How To Fix It: Slide a pry bar underneath the row of nails that connects the damage shingle to the one below it. Lift up until the nail pops and then press down on the shingle while you remove the nail. Repeat for the remaining nails. Pull out the damaged shingle, replace it with a new one, and secure it with four new nails.
Types of Weather Related Roof Damage for Commercial Buildings
As the seasonal weather begins to heat up and cause more storms and severe weather, commercial roofs will start to show signs of damage and wear. More times than not, we find commercial building owners are surprised to find out they have had many underlying issues caused by weather and storm damage that could have been prevented. Here are a few of the types of commercial roof damage that can be caused by weather, and ways you can keep an eye out.
Look for Moldy Smells or Musty Odors that won’t go away.
This can be a huge indicator that you have a leak and water has settled in a hidden area of your building. It may even be impossible for you to inspect the area between walls. Any moldy or musty smells that show up after a storm and don’t go away easily are a cause for concern. We suggest giving us a call right away so we can fix the damage before it spreads and gets worse.
Moldy smells are just one symptom of a hidden leak, and if untreated, the problem can cause huge issues, including structural damage. The sooner this type of roof damage is fixed, the less impact it will have on your wallet.
Standing water on your flat roof should that is visible after 2 days is a red flag.
If the rain water is left standing after 2 days, it will begin to cause damage to your commercial flat roof and eventually lead to leaks and more internal damage. Even if you do not notice any leaking or unusual smells, if the water stands on your roof, it will deteriorate your roof at a much faster rate and lower your roof’s life expectancy.
Commercial roof flashing located around the edge of your roof seals out all runoff and temporary standing water.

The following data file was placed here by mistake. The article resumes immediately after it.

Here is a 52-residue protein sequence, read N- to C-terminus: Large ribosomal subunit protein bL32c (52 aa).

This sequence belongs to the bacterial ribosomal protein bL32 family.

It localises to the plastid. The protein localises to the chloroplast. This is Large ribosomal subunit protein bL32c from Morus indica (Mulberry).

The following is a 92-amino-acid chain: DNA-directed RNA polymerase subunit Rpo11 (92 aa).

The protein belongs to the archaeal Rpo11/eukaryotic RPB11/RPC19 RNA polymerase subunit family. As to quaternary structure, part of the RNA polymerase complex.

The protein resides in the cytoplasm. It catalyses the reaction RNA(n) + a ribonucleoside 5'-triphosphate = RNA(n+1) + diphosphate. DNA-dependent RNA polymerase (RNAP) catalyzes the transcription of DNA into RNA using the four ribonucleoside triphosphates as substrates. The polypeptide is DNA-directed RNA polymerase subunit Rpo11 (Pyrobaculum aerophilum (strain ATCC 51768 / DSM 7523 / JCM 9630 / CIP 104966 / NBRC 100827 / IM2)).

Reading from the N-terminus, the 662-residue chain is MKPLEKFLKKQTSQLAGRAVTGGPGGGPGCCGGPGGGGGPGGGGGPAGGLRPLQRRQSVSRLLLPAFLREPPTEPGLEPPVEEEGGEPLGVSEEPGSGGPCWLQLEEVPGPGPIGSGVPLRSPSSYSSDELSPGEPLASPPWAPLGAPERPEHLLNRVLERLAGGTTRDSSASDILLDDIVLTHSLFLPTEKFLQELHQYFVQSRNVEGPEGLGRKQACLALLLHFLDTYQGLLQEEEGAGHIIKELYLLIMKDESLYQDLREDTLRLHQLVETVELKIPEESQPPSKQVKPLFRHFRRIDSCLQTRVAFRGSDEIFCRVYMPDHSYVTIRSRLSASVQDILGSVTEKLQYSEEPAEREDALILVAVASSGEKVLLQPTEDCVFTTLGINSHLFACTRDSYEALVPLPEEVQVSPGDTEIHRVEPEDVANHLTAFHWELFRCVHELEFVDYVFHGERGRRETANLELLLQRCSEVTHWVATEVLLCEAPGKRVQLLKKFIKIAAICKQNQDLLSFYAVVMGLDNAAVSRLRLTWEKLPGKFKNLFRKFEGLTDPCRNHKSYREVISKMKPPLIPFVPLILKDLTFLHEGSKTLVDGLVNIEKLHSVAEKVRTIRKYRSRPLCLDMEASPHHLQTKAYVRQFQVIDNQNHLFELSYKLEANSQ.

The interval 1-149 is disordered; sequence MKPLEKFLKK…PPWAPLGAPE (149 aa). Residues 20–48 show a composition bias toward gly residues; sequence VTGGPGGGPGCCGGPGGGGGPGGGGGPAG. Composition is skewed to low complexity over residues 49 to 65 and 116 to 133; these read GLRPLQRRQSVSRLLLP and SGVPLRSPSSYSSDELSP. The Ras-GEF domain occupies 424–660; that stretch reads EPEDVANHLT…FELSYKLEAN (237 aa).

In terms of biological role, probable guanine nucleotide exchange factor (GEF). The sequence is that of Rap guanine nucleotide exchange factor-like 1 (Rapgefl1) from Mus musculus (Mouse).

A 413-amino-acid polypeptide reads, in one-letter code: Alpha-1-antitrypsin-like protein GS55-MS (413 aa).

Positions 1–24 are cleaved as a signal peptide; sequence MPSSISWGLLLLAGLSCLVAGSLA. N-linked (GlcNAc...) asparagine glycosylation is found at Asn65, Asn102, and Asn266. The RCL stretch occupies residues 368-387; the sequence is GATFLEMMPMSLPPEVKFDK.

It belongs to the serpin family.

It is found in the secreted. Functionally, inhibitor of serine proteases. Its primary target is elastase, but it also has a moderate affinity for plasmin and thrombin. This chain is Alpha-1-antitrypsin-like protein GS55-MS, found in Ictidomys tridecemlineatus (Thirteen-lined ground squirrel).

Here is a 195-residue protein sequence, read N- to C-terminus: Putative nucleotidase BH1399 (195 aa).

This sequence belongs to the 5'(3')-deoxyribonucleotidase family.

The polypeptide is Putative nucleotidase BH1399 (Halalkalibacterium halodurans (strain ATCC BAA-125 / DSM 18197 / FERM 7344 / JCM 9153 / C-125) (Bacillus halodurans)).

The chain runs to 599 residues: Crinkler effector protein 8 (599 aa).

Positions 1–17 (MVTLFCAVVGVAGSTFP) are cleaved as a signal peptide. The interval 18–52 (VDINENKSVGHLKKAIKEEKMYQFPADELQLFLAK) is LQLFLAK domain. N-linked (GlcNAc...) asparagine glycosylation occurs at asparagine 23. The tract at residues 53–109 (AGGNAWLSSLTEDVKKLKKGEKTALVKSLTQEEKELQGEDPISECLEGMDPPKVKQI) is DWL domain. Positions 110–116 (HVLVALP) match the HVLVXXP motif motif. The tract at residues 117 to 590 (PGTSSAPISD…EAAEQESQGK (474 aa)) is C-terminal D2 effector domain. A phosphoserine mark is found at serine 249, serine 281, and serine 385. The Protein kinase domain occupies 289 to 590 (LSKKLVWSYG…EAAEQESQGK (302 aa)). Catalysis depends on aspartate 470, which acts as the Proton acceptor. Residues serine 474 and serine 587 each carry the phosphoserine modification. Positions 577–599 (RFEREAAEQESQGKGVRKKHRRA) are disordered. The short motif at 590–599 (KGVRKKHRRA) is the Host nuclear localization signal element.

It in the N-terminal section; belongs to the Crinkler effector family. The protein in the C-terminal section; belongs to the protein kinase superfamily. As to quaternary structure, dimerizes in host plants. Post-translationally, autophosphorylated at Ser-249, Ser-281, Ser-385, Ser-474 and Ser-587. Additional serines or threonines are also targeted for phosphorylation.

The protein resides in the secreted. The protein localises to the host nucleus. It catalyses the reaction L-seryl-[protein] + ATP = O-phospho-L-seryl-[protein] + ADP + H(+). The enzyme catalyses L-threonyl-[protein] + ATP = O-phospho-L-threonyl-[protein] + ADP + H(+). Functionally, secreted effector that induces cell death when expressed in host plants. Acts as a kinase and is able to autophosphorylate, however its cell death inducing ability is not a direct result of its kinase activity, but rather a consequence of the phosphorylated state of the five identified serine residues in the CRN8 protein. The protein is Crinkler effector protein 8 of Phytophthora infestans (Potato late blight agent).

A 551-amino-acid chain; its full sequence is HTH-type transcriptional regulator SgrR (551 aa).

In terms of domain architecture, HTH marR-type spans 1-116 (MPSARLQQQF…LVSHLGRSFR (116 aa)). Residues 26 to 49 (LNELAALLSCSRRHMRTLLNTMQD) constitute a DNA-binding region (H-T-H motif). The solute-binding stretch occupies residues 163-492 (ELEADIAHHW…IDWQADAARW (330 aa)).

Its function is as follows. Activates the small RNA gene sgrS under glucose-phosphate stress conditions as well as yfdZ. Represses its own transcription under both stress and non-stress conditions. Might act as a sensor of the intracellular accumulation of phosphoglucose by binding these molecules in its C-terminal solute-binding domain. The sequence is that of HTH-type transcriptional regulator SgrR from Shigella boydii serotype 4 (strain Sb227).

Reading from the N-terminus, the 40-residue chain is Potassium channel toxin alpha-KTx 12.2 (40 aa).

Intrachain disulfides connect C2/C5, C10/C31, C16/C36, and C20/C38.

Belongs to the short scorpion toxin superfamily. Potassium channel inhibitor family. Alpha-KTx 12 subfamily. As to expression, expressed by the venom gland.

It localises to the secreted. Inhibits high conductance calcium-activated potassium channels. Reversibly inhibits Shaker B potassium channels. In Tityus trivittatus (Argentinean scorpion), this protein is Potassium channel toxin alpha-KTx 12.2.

If your flashing or edge of your roof is damaged, peeled back, or loose, then rain water will find it’s way under your roof and into your building. If you have debris or tree branches fall along side your building, it is a good idea to check the flashing and edges of your roof after a storm to ensure there are no damaged areas.
Once water has gotten under your roof and into your building, it can still be difficult to detect.
We suggest looking for moist walls, water stains along the ceiling, and unusual wet floor areas that cannot be attibuted to plumbing. It is difficult to trace exactly where the stains have come from without a professional consultation. If left unattended though, internal water damage will cause massive issues for your commercial building down the road.
Roof and Carpentry Repairs
Roof and Carpentry Repairs in Orange County with Tom Byer Roofing ServiceIf you want to make your roof last as long as possible, it is vital that you never put off a roof repair. Small issues with roofing become big issues in a hurry. No matter how major or minor the repair you need is, we are here to help. Some common problems we help repair include the following:
- Clogged Gutters: You might not think of these as a roofing problem, but clogged gutters can cause damage to your roofing due to stagnant water and even the strain from the weight of the clogged gutters.
- Deteriorating Shingles: Your home’s shingles are essentially its first line of defense against the forces of nature. Any problem with the shingles can lead to problems with the rest of the roof, including the carpentry.
- Wood Rot: Any rot within the wooden structures of your roof is major cause for concern. Rot can compromise the integrity of wooden structures, risking the collapse of your roof. Additionally, rot in the roof can spread into the rest of your home if left untreated.
- Mold and Mildew: These two spread fast, and unless you catch them early, they can require the replacement of the entire roof frame. As soon as you notice mold or mildew,
Warning Signs of a Hole in the Roof
Check your attic for one or more of the following warning signs of a hole in the roof:
- While water dripping from the attic ceiling is an obvious indication of a hole in the roof, it’s often not so easy to pinpoint the hole’s location. It could be several feet away from the drip.
- Damp areas on your ceiling or walls. In your attic or upstairs, surfaces may actually be moist to the touch, or simply appear discolored. Unusual wall or ceiling bulges and peeling paint are also clues that you might have leakage from a hole in your roof.
- Visible daylight. Inspect your attic on a sunny day. If you can spy one or more patches of daylight through the ceiling, unless your home is equipped with skylights, you’ve got a hole in your roof.
- Missing or cracked shingles. If you can safely perform a roof inspection, check your shingles. Missing or cracked roofing shingles may mean a hole in the roof.
Repair a Hole in Your Roof
You may be able to make a minor DIY roof repair IF (and only if):
- the hole in your roof is small and accessible
- your roof is basically sound and within its expected lifetime (20 years for an asphalt shingle roof)
- you have solid knowledge of home improvement and roof safety – plus a proper roofing ladder, good non-skid shoes, and a buddy to assist you.